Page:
To Maximize Improvement, Figure Out the Challenge Level


When you play a video game, there’s usually an option you can set right at the beginning, which lets you adjust the difficulty level. The idea is that everyone’s initial skill level may vary, and you don’t want to alienate either hardcore gamers or total newbies at the other’s expense.

However, from a video game designer’s point of view, giving players the ability to set the difficulty level detracts from their fun, immersion, and engagement. Players are supposed to learn within the game and strike their balance of risks versus rewards, interest versus stress, tension versus tedium.

Life doesn’t let us change the difficulty setting. And if you want to pursue self-improvement, video games can be instructive. How do you pick an approach that suits the situation and allows you to make progress?

Ease builds habits

Let’s say you wanted to improve your fitness. It’s an excellent area to target for beginners on the self-improvement journey. For a lot of people, it can prove to be a keystone habit that gets many other dominoes to start falling into place.

But anyone who’s fallen into a sedentary lifestyle can find it challenging to increase their physical activity. Even the exercises that fitness buffs consider basic or easy to perform can prove too challenging. It discourages them from sticking with the program. That may be one reason why so many people make fitness resolutions for the New Year, but don’t make use of their gym membership past January.

Lowering the difficulty level can make a huge difference. Any exercise is better than no activity; you may not have the strength or endurance to hit the gym regularly, but you can walk around the block every day.

You can get creative as well when it comes to making things easy for yourself. Don’t just get a good deal on your home loan; make sure you find a property in a clean, safe neighborhood. It will be more pleasant and conducive to getting out and about daily.

This approach is an excellent way of building and reinforcing good habits. And if you can integrate the practice into your routines, you’ll inevitably raise your competency level in whatever skill you focus on.

Difficulty brings learning from failure

Breaking things down and making them easy is a concrete way to earn your first few levels, so to speak. But the flip side of this approach is that you may never tackle something bigger than bite-size.

For instance, a standard tip for aspiring writers is to write one page each day. After a year, you’ll have 365 pages: enough for a novel. But how many published books are made just by following this method?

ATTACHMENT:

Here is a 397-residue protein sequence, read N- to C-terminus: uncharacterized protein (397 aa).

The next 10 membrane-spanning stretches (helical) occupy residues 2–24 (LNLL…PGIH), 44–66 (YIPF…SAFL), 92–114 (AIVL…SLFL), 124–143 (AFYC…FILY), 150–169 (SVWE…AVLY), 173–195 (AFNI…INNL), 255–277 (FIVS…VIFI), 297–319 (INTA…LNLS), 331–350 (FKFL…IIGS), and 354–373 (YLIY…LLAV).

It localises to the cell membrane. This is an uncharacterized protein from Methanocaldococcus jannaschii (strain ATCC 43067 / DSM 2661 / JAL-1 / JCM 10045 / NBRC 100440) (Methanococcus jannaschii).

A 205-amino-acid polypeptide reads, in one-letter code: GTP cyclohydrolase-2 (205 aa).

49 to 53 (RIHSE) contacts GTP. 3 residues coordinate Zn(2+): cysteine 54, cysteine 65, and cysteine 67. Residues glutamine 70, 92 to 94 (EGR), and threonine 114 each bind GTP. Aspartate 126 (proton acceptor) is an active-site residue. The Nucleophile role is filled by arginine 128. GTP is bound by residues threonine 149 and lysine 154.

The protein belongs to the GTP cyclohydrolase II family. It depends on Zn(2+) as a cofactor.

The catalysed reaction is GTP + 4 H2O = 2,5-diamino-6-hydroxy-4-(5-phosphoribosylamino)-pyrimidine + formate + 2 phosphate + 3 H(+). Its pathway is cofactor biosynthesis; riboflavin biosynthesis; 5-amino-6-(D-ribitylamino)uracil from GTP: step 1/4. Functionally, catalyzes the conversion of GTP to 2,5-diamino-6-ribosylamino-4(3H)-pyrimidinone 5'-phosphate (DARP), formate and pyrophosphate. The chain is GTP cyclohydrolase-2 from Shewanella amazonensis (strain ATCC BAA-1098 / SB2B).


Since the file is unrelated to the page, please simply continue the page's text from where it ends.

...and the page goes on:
The truth is, writing a novel isn’t a simple matter of aggregating a certain number of pages. You have to tell a cohesive story. You need to edit the raw draft, which is a skill unto itself, and probably not one you’ve been practicing daily compared to writing. And you’ll have to convince a publisher, or else be prepared to take on their function; it’s another new set of skills to acquire.

Sometimes you have to take on the big, scary challenges. It may not always be advisable, depending on the activity involved. Falling flat on your face can lead to actual injury if you’re trying to run a race with zero training and preparation.

But if you’re attempting a personal creative project? The risk of failing may only hurt your ego. The benefits of trying are far more valuable. Fail, and you’ll not only have made partial progress, but you’ll have learned how to do better next time.

Finding the zone of stretch

It’s possible to alternate between these two approaches, not only across different skills but sometimes within the same skill. If you’re starting from scratch, you may not benefit a lot from going hard on the difficulty. Failure is predictable; any lessons learned won’t be that useful relative to the potential for discouragement.

On the other hand, once you’ve built up a certain level of competency through incremental practice, you may be ready to attempt something more complex. Occasionally, you can do this right away if you have transferable skills from other areas of expertise.

This balance follows the model of Rohnke’s Comfort, Stretch, and Panic zones. Learn to recognize the signs of panic, such as procrastination, as well as those of comfort, such as complacency. Like a video game player, you want to stay in that productive stretch zone to maximize your learning and improvement.